I read this after a nightmarish night highlighted by the pain in my knee and outsized worries about the amount of money and work it takes to maintain this lifestyle. My freshly planted and very tended jasmine bed has been overgrown by exotic weeds, as have my rock driveways. Sections of my lawn have died. The potted garden on the patio has burned up, withered, and died. Vines have entangled the shrubs on all sides of my house. Branches are blown out of my newly trimmed trees. The pain from my knee has spread throughout my body, and the night aches grow larger. I am driven from my bed in the dark.
The car has a new everything. There are new creaks and rattles in everything they've fixed. The car and I are like Miss Emily and her mansion (link). Maybe not. The whole town knew the Griersons. Mine is a much more pathetic tale.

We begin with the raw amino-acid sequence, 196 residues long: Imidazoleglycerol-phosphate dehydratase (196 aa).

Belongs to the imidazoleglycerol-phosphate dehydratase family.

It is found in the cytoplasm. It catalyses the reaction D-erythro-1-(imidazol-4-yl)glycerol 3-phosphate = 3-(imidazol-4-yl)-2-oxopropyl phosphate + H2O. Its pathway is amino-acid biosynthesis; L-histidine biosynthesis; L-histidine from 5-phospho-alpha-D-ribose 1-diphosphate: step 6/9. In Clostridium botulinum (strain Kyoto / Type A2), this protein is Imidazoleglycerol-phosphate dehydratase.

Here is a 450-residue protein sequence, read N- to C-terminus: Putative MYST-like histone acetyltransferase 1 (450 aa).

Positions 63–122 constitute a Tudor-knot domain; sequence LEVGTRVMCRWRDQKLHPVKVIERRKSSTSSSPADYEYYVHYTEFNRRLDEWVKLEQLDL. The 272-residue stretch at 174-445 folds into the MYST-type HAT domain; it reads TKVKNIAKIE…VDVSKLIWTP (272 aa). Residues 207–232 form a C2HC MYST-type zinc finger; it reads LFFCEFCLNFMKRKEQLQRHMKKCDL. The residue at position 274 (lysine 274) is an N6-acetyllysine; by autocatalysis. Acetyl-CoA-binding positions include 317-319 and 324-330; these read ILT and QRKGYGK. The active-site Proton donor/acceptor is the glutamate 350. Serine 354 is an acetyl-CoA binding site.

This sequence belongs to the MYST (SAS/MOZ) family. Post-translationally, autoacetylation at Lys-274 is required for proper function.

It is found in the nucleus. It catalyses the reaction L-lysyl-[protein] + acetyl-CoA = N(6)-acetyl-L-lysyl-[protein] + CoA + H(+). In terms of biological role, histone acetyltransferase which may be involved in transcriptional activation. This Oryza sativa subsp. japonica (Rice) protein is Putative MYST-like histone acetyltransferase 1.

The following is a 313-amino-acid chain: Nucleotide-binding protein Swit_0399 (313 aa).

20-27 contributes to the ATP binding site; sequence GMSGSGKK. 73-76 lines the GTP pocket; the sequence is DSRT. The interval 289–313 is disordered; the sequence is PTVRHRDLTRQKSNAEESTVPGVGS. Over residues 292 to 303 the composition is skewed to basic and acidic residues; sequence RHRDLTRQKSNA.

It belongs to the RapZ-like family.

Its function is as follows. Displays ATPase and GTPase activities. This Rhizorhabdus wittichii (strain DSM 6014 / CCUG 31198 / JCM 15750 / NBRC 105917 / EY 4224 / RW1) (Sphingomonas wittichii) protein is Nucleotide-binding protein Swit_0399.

I remember lying in a cheap spring bed in a tiny block of a room fronted by a dirt road in a Peruvian gold town with my own fever and chills, waiting for an airline strike to end so that I could leave that place and return to the mountains. I was alone in a town where men wore guns on their hips, where you bought tins of food from shanty stores, where miners spent their wages on whores and beer, all of us sick with something, one thing or another.
Microbes will win in the end. Those little bastards will outlast all of us. Read this and see (link).
Posted by cafe selavy at 7:37 AM
Sunday, August 14, 2016
Gray Sunday morning. It cheers me as did this book review (link). I always fear I've taken the wrong path in life, but in the end, all paths lead to the same place. And there is your equality, Q, the great equalizer. I don't know. Maybe all deaths aren't the same. Maybe they are. Maybe some people are happier to escape this shit show than those who might look back fondly. It would be much better if we all just went together, I think, at least I would feel better about it. I simply don't like the idea of other people hanging around after I'm gone, eating and drinking and falling in love and feeling swell. It doesn't seem right to me somehow.
But there is much about life that doesn't seem right. There. I'm telling you something you hadn't realized. You always thought it was just as it was meant to be. But I will tell you an old tale that will make you see things differently.